Fig. 3
figure 3

a Photocurrent density (under air mass 1.5 G illumination) and dark current density curves of the broadband photodetectors. b Specific detectivity D* of the broadband photodetector at various light wavelengths under a bias voltage of −0.1 V. c Trap density of states curves of the perovskite/BHJ hybrid photodetectors. d Linear dynamic range of the broadband photodetectors under 475-nm LED illumination with various light intensities. The solid line represents linear fitting to the data. e LDR under 870-nm LED illumination. f Transient photocurrent curves of the broadband photodetector with device areas of 0.6 and 4.4 mm2. Inset: TPC curve of the ultrafast photodetectors with a smaller area of 0.1 mm2.

In practical photodetector applications, especially in an imaging system, a constant responsivity covering a large range of light intensities is critically significant for extracting the specific intensity of the detected light from the corresponding photocurrent. The linear weak-light response range is always characterized by the linear dynamic range (LDR), defined as an optical power margin within which the output photocurrent is linearly proportional to optical signal input:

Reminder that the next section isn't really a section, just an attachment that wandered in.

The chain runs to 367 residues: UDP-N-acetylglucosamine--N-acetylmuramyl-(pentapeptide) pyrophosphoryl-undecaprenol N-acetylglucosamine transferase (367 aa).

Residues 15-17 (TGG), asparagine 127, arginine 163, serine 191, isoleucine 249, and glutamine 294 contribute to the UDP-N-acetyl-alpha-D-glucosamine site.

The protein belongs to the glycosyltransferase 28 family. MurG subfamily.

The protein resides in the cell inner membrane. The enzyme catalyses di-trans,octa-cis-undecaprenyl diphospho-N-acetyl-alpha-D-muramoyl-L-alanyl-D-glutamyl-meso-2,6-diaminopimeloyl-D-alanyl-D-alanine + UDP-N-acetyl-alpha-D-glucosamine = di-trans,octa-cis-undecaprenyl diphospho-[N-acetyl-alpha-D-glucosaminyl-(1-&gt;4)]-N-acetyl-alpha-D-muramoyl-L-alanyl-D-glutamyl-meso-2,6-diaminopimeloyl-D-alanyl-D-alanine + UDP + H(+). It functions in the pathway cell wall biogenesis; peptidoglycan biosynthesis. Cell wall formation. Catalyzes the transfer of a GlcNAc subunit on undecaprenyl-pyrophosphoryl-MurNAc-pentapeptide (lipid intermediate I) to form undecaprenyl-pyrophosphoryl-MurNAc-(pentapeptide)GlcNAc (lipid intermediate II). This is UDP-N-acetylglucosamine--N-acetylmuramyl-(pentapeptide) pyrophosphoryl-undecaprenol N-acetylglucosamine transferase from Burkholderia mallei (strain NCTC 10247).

$${\mathrm{LDR = 20}} \,\times\, {\mathrm{log}}\frac{{P_{{\mathrm{max}}}}}{{P_{{\mathrm{min}}}}}$$

where Pmax and Pmin are the upper and lower limits of the optical power in a particular range. Notably, a sufficiently large LDR means maintaining a constant responsivity from strong light to weak light conditions and is a precondition for weak light sensing. Fig. 3d, e show the LDR of photodetectors illuminated by LEDs with different wavelengths (475 nm and 870 nm). It can be clearly observed that the photocurrent density increases linearly for a dynamic light intensity ranging from 2.5 pW cm−2 to 5.6 mW cm−2 with the 475 nm LED and 1.5 pW cm−2 to 5.6 mW cm−2 with the 870 nm LED. This result corresponds to LDR values of 187 dB (475 nm) and 191 dB (870 nm), respectively, demonstrating the universal applicability of our device to various light sources, which is an essential prerequisite in a high-quality imaging system. Such a linear response may result from the excellent carrier transport property of the perovskite with the BHJ and the low electron trap density in the whole photodetector.